‘Christ Jesus my Lord, for Whom I have suffered the loss of all things.’
These words of St. Paul seem very definite when we begin to think about them. They appear to contain an allusion to some definite circumstance in his past life, of which we hear nothing, or next to nothing, elsewhere.
I. What loss had St. Paul suffered?—How comes it that during the greater part of his apostolic career he is evidently a poor man? The conclusion is irresistible: St. Paul must have been disowned by his family. He had become one of those of whom our Lord speaks, who had left home, and brethren, and father, and mother, and lands for His Name.
II. Christianity does not make any appeal to the mass of mankind to sell all that they have and follow Christ.—It is only in exceptional cases that this appeal is made, and sometimes those to whom the suggestion comes cannot rise to the height of this counsel of perfection. Like the young man with great possessions, they go away sorrowful. Yet, if one reads the obituary notices in the newspapers, it is almost startling, I think, to see how many men and women nowadays do give up their fortune, their lifetime, sometimes even their life itself, to the service of Christ and the good of their fellow-men. Little is known of their lives by the world at large; but they have heard their Master’s call, and have left all and followed Him. These are the chosen few, spiritual natures, gifted with an exceptional enthusiasm.
III. To the mass of men the appeal which Christianity makes is something different.—It bids us do our duty, follow our conscience, take our stand on our moral and religious principles without counting the cost. We must be ready with St. Paul to suffer the loss of all things for the sake of Christ—we must be ready, I mean, to risk losing much that we value for the sake of what we hold sacred. The man of high principle differs from the unprincipled man in that he would do this unhesitatingly. The perfect Christian differs from the imperfect Christian in that he would do it willingly and gladly for the sake of the love that he bears to Christ. We are not, I dare say, called upon to give up our inheritance or to break entirely with those nearest and dearest to us, as was St. Paul; but, none the less, the claim which Christianity makes on our religious life is an exacting one.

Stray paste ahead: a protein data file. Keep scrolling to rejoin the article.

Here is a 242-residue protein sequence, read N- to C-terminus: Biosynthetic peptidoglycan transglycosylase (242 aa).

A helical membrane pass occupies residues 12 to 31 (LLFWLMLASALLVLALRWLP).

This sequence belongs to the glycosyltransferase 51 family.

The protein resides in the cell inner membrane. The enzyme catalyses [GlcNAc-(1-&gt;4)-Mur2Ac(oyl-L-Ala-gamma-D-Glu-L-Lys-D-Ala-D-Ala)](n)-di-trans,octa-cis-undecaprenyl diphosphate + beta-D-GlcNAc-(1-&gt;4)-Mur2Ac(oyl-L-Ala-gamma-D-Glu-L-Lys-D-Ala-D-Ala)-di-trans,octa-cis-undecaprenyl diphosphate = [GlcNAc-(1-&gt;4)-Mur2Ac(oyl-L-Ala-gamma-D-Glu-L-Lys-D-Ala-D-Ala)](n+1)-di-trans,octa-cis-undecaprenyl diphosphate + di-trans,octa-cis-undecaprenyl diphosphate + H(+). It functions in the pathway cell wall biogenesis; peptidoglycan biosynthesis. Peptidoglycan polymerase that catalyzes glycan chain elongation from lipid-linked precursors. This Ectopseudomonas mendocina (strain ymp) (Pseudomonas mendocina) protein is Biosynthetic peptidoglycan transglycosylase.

Rev. Dr. H. G. Woods.
‘Every one who has acquaintance with the practical side of missionary work amongst the Jews will quickly realise that the Jew who begins to inquire seriously about the claims of the Lord Jesus Christ to be the Messiah and Redeemer of Israel quickly becomes a marked man amongst his fellows. When once a Jew has been baptized, he has broken definitely with his past. He is so completely ostracised by kith and kin that he is regarded as dead to them, and unless Christian people come to his aid he cannot but drift lower and lower till all be lost.’
‘That I may win Christ.’
With St. Paul Christ was the one object which eclipsed everything he had before counted gain. Can you, as St. Paul did, take the things you value most, and with true sincerity of heart put them side by side with Christ and count them all loss?
I. What place has Christ in your heart?—In the past, the present, and the future with St. Paul, it was all Christ.
II. What is Christ to you now?—Can you say, ‘I still count, as I did at first’? Is Christ to-day as precious to you as when you first started on your Christian course?
III. What have you suffered for Christ?—For your Christian testimony, your cleaving to and living for Christ?